How is Trisomy 13 most often caused?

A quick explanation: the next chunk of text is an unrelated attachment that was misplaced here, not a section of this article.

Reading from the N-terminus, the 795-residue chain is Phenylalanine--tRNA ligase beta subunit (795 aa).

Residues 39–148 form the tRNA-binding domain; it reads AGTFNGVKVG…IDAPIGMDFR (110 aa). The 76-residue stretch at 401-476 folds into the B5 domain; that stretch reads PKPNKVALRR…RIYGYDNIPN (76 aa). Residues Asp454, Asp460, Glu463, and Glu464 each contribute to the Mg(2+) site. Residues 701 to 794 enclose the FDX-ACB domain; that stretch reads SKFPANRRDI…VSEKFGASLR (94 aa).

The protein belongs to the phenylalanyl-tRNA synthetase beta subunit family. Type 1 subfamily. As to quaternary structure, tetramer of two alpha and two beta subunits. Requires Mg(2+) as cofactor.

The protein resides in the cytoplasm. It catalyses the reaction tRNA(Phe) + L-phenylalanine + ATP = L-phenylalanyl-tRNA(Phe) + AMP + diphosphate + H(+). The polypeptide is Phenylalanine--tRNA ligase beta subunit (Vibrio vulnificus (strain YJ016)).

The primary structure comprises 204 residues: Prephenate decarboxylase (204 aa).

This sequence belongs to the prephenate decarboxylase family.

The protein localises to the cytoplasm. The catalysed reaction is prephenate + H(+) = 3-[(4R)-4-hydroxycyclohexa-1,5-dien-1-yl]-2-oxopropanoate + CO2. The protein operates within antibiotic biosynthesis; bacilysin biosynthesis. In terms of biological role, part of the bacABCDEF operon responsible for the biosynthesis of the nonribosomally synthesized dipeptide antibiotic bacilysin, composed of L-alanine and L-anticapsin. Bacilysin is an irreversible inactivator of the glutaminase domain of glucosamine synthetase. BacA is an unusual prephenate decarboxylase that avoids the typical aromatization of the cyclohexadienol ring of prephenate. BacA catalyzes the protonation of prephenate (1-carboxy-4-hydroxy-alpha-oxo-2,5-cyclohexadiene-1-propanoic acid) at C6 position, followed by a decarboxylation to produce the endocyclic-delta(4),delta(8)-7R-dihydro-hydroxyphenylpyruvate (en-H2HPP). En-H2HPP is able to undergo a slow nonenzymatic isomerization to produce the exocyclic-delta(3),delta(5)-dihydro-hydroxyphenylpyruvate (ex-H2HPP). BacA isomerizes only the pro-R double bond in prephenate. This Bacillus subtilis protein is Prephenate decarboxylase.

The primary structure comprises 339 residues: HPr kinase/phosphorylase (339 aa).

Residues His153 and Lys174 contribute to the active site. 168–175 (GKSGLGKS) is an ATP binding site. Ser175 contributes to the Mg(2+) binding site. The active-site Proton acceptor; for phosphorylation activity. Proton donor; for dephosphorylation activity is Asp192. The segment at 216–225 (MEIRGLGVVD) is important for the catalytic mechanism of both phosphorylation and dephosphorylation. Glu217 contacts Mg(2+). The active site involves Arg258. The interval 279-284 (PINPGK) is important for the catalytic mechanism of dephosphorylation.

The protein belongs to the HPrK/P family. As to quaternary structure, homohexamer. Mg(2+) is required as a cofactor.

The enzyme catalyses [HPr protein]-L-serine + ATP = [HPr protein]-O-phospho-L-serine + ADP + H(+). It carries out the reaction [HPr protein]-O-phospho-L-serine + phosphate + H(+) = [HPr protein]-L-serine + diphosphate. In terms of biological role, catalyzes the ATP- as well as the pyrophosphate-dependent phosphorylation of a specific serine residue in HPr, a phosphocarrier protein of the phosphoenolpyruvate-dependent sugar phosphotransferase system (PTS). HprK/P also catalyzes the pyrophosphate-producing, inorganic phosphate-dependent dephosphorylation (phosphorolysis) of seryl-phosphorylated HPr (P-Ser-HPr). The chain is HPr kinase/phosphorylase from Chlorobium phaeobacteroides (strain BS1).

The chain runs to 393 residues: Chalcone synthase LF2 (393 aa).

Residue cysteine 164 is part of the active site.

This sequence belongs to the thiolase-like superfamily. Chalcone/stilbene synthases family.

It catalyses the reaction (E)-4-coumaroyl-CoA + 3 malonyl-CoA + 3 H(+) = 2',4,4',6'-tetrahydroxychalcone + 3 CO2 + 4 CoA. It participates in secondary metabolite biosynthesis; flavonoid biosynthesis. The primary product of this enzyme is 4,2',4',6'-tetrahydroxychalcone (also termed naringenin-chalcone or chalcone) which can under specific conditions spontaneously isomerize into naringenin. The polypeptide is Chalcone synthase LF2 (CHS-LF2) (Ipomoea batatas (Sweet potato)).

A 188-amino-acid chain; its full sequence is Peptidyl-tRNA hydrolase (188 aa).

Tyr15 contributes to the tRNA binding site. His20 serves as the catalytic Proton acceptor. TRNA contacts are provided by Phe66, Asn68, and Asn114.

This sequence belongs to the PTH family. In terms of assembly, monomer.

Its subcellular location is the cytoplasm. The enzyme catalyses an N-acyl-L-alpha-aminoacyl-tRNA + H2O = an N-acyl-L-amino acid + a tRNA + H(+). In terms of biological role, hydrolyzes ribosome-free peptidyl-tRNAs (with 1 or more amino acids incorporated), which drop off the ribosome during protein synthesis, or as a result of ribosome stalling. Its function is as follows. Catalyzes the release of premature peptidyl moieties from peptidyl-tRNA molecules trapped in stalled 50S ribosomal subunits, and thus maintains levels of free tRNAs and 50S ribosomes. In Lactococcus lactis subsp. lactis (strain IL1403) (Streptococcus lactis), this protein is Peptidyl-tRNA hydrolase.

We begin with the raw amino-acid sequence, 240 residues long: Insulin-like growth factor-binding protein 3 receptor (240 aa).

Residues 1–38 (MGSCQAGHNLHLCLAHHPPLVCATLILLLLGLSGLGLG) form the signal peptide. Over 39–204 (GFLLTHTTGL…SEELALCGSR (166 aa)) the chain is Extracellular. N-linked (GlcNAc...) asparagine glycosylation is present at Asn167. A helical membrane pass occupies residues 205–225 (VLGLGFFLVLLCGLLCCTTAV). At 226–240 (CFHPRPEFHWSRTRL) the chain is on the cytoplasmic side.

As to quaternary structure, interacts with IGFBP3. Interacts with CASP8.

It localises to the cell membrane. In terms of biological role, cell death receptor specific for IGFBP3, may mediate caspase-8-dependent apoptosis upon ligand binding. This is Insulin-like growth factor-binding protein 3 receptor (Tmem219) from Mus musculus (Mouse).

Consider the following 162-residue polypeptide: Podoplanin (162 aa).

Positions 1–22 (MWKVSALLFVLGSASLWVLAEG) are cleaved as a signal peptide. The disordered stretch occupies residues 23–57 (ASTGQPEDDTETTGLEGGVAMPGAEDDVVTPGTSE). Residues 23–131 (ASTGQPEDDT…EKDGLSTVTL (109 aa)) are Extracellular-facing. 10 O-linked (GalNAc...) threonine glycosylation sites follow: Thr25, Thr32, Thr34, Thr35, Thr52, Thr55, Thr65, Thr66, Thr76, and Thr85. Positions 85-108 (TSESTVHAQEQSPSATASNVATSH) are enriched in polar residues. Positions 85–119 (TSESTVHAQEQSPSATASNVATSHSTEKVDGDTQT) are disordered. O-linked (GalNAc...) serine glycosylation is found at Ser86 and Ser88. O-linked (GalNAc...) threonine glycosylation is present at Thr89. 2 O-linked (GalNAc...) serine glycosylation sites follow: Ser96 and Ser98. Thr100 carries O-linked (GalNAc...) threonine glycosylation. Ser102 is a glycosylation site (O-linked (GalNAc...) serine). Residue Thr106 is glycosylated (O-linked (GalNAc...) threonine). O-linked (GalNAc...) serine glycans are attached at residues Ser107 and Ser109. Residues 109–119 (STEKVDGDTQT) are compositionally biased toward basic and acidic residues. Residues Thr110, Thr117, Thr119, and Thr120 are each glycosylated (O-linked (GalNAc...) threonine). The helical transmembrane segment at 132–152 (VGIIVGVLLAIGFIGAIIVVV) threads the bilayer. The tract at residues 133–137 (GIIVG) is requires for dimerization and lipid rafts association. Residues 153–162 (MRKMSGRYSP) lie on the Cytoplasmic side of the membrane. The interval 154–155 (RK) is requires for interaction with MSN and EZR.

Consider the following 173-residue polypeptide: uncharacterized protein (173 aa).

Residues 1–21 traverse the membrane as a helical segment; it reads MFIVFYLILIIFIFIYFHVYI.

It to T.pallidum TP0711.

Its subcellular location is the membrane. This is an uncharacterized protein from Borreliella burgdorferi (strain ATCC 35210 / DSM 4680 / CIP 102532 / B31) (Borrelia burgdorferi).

Trisomy 13 most often occurs randomly as sperm and eggs are created, most commonly due to a process called nondisjunction. Humans generally have 46 chromosomes (23 pairs) in every cell in their body. When a woman’s eggs are made, each egg generally has one copy of each of the 23 chromosomes. The same is true for sperm. The 23 copies from the sperm and the 23 copies from the egg then combine to create an embryo with 46 chromosomes (23 pairs). When nondisjunction happens, an egg or a sperm is created with 2 or 0 copies of a given chromosome instead of the usual 1. If an egg with two copies of chromosome 13 combines with a sperm with 1 copy of chromosome 13, the embryo can develop into a baby who will have trisomy 13.
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